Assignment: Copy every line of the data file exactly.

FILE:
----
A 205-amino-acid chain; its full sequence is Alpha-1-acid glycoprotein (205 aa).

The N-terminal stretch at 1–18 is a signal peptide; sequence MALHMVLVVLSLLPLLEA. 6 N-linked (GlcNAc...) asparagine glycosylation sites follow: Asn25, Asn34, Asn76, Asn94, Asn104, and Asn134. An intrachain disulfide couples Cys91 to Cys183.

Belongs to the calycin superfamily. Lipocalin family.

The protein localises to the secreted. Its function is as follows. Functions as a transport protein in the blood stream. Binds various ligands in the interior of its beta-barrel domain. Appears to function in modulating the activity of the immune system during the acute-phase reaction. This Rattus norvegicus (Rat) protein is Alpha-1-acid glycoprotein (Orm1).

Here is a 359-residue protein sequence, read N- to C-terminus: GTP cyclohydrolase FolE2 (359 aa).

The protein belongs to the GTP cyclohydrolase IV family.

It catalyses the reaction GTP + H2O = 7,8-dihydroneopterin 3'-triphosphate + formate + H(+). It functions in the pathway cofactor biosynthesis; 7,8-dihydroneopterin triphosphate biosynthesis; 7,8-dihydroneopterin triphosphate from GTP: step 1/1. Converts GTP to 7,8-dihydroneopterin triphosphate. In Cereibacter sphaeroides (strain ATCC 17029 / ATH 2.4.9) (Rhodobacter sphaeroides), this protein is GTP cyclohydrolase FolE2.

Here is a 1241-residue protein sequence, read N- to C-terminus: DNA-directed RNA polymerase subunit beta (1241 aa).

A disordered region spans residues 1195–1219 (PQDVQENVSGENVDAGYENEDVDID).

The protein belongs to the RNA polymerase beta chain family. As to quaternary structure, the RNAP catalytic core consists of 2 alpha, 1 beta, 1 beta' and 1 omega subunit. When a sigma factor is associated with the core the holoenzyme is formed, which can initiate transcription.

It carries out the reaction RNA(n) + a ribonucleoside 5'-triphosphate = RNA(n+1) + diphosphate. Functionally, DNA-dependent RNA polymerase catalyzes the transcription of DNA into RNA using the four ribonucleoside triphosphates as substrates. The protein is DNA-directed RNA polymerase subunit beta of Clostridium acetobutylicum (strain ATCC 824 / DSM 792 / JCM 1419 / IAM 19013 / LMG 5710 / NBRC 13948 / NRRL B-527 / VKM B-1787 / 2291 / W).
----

A 205-amino-acid chain; its full sequence is Alpha-1-acid glycoprotein (205 aa).

The N-terminal stretch at 1–18 is a signal peptide; sequence MALHMVLVVLSLLPLLEA. 6 N-linked (GlcNAc...) asparagine glycosylation sites follow: Asn25, Asn34, Asn76, Asn94, Asn104, and Asn134. An intrachain disulfide couples Cys91 to Cys183.

Belongs to the calycin superfamily. Lipocalin family.

The protein localises to the secreted. Its function is as follows. Functions as a transport protein in the blood stream. Binds various ligands in the interior of its beta-barrel domain. Appears to function in modulating the activity of the immune system during the acute-phase reaction. This Rattus norvegicus (Rat) protein is Alpha-1-acid glycoprotein (Orm1).

Here is a 359-residue protein sequence, read N- to C-terminus: GTP cyclohydrolase FolE2 (359 aa).

The protein belongs to the GTP cyclohydrolase IV family.

It catalyses the reaction GTP + H2O = 7,8-dihydroneopterin 3'-triphosphate + formate + H(+). It functions in the pathway cofactor biosynthesis; 7,8-dihydroneopterin triphosphate biosynthesis; 7,8-dihydroneopterin triphosphate from GTP: step 1/1. Converts GTP to 7,8-dihydroneopterin triphosphate. In Cereibacter sphaeroides (strain ATCC 17029 / ATH 2.4.9) (Rhodobacter sphaeroides), this protein is GTP cyclohydrolase FolE2.

Here is a 1241-residue protein sequence, read N- to C-terminus: DNA-directed RNA polymerase subunit beta (1241 aa).

A disordered region spans residues 1195–1219 (PQDVQENVSGENVDAGYENEDVDID).

The protein belongs to the RNA polymerase beta chain family. As to quaternary structure, the RNAP catalytic core consists of 2 alpha, 1 beta, 1 beta' and 1 omega subunit. When a sigma factor is associated with the core the holoenzyme is formed, which can initiate transcription.

It carries out the reaction RNA(n) + a ribonucleoside 5'-triphosphate = RNA(n+1) + diphosphate. Functionally, DNA-dependent RNA polymerase catalyzes the transcription of DNA into RNA using the four ribonucleoside triphosphates as substrates. The protein is DNA-directed RNA polymerase subunit beta of Clostridium acetobutylicum (strain ATCC 824 / DSM 792 / JCM 1419 / IAM 19013 / LMG 5710 / NBRC 13948 / NRRL B-527 / VKM B-1787 / 2291 / W).